2. Materials and Methods

2.1. Study Subjects and Design

The study included 11 maternal and child healthcare (MCHC) centers distributed all over Hebron Governorate, Palestine. All pregnant women in their first trimester and presenting for the first time during current pregnancy at one of the MCHC centers covered in this study were asked to participate in this study. All participants were presenting at the MCHC centers for general medical examination related to the current pregnancy in the period March to October 2015. Pregnant women included in this study were contacted immediately after delivery (6-9 months after time of enrollment of pregnant women) and asked to include their newborns in the study. Inclusion criteria included apparently healthy according to the physical examination and laboratory data obtained at their first (current) visit, being not on iron supplementation, no previous pregnancy complications, and free of pregravid chronic diseases. A total of 300 pregnant women and 163 newborns born to them were included in the study.

All study subjects were briefed about the study and gave a written informed consent for themselves and on behalf of their babies. The principles of Helsinki Declaration were applied.

The Hebron Governorate (study region) is located in the southern part of West Bank and has a population of 0.729 million from around 3 million in West Bank, Palestine [14].

2.2. Data Collection and Analysis of Blood Samples

Anthropometric and socioeconomic data from the subjects were collected using a structured questionnaire. All pregnant women at their first trimester who met the inclusion criteria were asked to donate a blood sample and provide all information required to fill up the first part of the questionnaire concerned with the mothers. Collection of blood samples from pregnant women took place during their first visit to collaborating centers for the purpose of medical examination concerning current pregnancy. Participants were contacted immediately after delivery and asked for a permission to collect a blood sample from their newborns and provide all information needed to fill the second part concerned with the newborns. Blood samples were collected from newborn babies on the to day following delivery when babies were presenting at the MCHC center for their first vaccination date.

Blood samples were used for testing of Complete Blood Count (CBC) using Medonic (version CA 620; Boule Medical, Sweden) or Drew (version 6.3 model 2902-0531; Drew Scientific group, USA) hematology analyzers immediately after sample collection. Hematology analyzers were calibrated using the appropriate calibrators. Reliability of tests was assessed by running appropriate controls every day. Anemia was determined by hemoglobin concentration level less than 110 g/L for pregnant women based on the recommendations of WHO [15]. The severity of anemia was assessed based on WHO recommendations as follows: severe for Hb < 70 g/L, moderate for Hb 70-99 g/L, and mild for Hb 100-109 g/L [15].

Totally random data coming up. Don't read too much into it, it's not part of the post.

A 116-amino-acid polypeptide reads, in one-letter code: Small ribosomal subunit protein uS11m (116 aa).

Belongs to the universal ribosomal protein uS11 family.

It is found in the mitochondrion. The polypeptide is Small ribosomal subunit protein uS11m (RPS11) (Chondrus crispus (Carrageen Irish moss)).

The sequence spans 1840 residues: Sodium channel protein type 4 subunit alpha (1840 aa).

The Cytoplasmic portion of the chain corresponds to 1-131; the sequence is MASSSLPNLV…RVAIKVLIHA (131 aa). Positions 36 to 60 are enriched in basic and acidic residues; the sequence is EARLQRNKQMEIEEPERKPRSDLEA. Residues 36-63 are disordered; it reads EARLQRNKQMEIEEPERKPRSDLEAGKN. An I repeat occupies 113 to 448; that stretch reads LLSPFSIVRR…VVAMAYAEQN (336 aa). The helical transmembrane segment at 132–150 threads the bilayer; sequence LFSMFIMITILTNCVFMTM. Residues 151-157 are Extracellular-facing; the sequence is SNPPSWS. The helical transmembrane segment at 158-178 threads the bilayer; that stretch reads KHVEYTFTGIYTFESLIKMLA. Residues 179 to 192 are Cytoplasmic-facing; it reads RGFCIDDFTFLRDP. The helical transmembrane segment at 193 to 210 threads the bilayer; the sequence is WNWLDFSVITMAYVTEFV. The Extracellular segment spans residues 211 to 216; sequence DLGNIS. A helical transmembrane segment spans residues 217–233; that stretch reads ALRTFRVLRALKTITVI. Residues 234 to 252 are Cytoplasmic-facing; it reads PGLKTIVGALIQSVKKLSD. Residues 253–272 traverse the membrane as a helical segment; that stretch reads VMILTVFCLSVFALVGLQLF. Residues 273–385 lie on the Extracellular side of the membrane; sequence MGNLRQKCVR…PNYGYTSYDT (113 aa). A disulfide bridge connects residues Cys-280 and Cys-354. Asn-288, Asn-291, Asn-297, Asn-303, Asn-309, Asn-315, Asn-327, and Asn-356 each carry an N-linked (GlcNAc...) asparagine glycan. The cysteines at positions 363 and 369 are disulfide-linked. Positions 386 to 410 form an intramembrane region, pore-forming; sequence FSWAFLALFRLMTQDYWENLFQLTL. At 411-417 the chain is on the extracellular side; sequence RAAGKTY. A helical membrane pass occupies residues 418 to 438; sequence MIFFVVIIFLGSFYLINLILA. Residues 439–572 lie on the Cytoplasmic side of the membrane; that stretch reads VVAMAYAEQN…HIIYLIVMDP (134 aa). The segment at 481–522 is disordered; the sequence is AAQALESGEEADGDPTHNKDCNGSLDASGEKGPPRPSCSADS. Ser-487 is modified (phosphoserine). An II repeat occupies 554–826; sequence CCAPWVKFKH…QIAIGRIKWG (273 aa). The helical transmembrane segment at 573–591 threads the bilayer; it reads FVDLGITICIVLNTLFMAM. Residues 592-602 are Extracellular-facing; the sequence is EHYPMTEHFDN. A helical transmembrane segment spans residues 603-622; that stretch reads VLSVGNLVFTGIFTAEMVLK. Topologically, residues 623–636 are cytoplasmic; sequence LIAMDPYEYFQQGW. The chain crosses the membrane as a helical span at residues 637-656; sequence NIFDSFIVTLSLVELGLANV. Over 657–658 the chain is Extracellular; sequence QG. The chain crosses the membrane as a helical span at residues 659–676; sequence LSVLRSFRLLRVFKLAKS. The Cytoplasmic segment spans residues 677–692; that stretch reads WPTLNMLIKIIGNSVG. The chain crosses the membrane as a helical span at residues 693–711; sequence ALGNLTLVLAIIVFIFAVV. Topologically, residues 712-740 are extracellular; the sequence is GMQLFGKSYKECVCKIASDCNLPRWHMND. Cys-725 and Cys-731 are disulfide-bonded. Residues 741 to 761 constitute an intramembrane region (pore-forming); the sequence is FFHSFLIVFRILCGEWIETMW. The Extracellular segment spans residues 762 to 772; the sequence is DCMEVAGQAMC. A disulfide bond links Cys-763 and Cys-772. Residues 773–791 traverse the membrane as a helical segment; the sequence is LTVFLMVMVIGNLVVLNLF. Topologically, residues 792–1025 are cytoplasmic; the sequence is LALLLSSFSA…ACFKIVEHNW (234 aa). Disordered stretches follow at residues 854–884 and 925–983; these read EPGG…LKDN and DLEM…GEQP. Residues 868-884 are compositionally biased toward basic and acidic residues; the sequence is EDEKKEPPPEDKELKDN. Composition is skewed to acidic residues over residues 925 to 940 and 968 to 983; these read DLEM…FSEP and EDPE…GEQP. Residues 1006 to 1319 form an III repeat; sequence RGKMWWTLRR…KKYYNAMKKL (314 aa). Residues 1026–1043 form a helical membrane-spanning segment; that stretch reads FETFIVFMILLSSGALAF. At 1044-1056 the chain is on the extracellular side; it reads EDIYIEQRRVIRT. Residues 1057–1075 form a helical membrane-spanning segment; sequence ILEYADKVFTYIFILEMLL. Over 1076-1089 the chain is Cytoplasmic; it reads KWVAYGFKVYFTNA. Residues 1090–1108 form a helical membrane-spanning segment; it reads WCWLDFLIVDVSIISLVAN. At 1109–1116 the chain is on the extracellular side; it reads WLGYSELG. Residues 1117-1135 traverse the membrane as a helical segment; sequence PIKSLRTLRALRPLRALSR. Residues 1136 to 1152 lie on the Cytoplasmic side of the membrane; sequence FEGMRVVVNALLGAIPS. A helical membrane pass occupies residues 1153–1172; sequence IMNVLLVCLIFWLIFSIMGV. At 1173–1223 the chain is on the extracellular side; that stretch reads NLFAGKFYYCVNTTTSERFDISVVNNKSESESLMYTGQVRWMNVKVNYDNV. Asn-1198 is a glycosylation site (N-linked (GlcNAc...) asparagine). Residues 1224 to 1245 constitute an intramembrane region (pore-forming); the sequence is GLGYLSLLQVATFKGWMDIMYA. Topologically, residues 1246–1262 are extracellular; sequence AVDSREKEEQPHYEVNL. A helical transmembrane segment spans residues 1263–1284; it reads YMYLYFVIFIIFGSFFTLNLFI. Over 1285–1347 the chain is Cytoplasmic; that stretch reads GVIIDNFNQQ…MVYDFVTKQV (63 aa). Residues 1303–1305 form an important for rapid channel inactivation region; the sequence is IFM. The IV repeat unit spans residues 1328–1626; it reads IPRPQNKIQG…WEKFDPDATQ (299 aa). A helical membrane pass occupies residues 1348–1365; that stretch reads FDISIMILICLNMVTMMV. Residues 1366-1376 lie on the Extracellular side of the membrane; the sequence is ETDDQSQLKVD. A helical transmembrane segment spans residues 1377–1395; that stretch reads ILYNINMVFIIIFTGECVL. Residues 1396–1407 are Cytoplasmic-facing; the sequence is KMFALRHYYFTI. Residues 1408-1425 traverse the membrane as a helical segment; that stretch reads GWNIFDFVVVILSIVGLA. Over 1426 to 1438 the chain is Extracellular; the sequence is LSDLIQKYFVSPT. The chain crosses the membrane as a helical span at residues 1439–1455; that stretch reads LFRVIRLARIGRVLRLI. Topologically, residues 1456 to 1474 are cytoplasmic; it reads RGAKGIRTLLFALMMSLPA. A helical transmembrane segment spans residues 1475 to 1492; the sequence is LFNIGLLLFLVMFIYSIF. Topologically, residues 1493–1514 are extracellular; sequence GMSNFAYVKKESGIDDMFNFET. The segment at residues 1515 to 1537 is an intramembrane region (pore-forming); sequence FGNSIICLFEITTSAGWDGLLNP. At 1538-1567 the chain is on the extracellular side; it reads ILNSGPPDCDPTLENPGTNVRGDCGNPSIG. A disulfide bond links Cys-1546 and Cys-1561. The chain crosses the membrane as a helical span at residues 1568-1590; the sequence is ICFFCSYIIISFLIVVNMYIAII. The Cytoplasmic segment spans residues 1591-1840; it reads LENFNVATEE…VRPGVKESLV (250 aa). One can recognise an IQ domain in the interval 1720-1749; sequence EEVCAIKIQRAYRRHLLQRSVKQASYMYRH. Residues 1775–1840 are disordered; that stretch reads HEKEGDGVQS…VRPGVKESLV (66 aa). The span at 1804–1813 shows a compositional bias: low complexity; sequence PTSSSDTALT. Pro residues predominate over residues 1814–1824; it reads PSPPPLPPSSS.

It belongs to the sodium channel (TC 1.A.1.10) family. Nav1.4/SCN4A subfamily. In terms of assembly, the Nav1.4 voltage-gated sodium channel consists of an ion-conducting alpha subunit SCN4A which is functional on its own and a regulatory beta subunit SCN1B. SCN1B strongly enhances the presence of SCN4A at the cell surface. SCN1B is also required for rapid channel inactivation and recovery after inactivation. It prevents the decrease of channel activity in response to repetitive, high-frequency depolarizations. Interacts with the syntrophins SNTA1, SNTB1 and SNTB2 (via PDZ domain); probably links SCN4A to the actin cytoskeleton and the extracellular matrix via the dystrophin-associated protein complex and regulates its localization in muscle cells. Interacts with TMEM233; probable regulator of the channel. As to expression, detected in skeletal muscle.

Serum from mothers was collected, stored at -18°C, and used later for analysis of serum ferritin. Serum ferritin was determined using ferritin reagent kits and the automated chemistry analyzer machine (Abbott, USA) per the instructions of the manufacturer. For calibration, six ferritin standards (corresponding to ferritin levels of 0, 10, 50, 250, 500, and 1000 ng/ml) were used per the instructions of manufacturer. The ferritin standard calibrators were traceable to the WHO standards. Additionally, the ferritin controls (low, medium, and high) were assayed in each run for verification of the accuracy and precision of the test.

2.3. Statistical Analysis

Descriptive statistics including (mean and standard deviation) were calculated for all variables using SPSS software (Version 23). Inferential statistics were used to reach conclusions and make generalizations about the characteristics of populations based on data collected from the study subjects. These statistical tests include independent sample t-test, one-way ANOVA, and Chi-Square tests. A P-value < 0.05 was considered statistically significant.

3. Results

The general characteristics of pregnant women are described in Table 1. The average serum ferritin and Hb levels were within the normal range. However, out of 300 pregnant women, 77 women (25.7%) had Hb levels below 110 g/L and thus were considered anemic based on the recommendation of WHO [15]. Of the anemic pregnant women, 51 (17%) had mild anemia, 26 (8.7%) had moderate anemia, and none of the women had severe anemia, based on recommendation of WHO for assessment of anemia severity [15]. Analysis of serum ferritin levels showed that 156 pregnant women (52%) had serum ferritin levels below 15 ng/mL which indicates depleted iron stores (iron deficiency) based on the recommendations of the WHO [16]. Seventy-seven of the pregnant women (25.7%) were found to meet the clinical criteria (Hb < 110 g/L and serum ferritin < 15 ng/mL). These results indicate that all cases of anemia observed among our study subjects were due to iron deficiency. For the newborns, their average weight, gestational age, and Hb level were within the normal reference range (Table 2).

Table 1: General characteristics of the study subjects/pregnant women at first trimester.
Table 2: General characteristics of the newborns (pregnancy outcome).

In order to examine the association between maternal characteristics and pregnancy outcome on one side with the maternal Hb levels on the other side, the mothers were divided into three Hb tertile groups (Table 3). A statistically significant difference was observed among the Hb tertile groups when compared with maternal serum ferritin, where serum ferritin levels increased with increasing Hb levels (Table 3). For the pregnancy outcome (newborns) a statistically significant difference was observed among maternal Hb tertile groups when compared with birth weight, birth height, and head circumference of newborns as well as with gestational age (Table 3). The results showed that birth weight, height, and head circumference of newborns as well as gestational age was increasing with increased maternal Hb levels.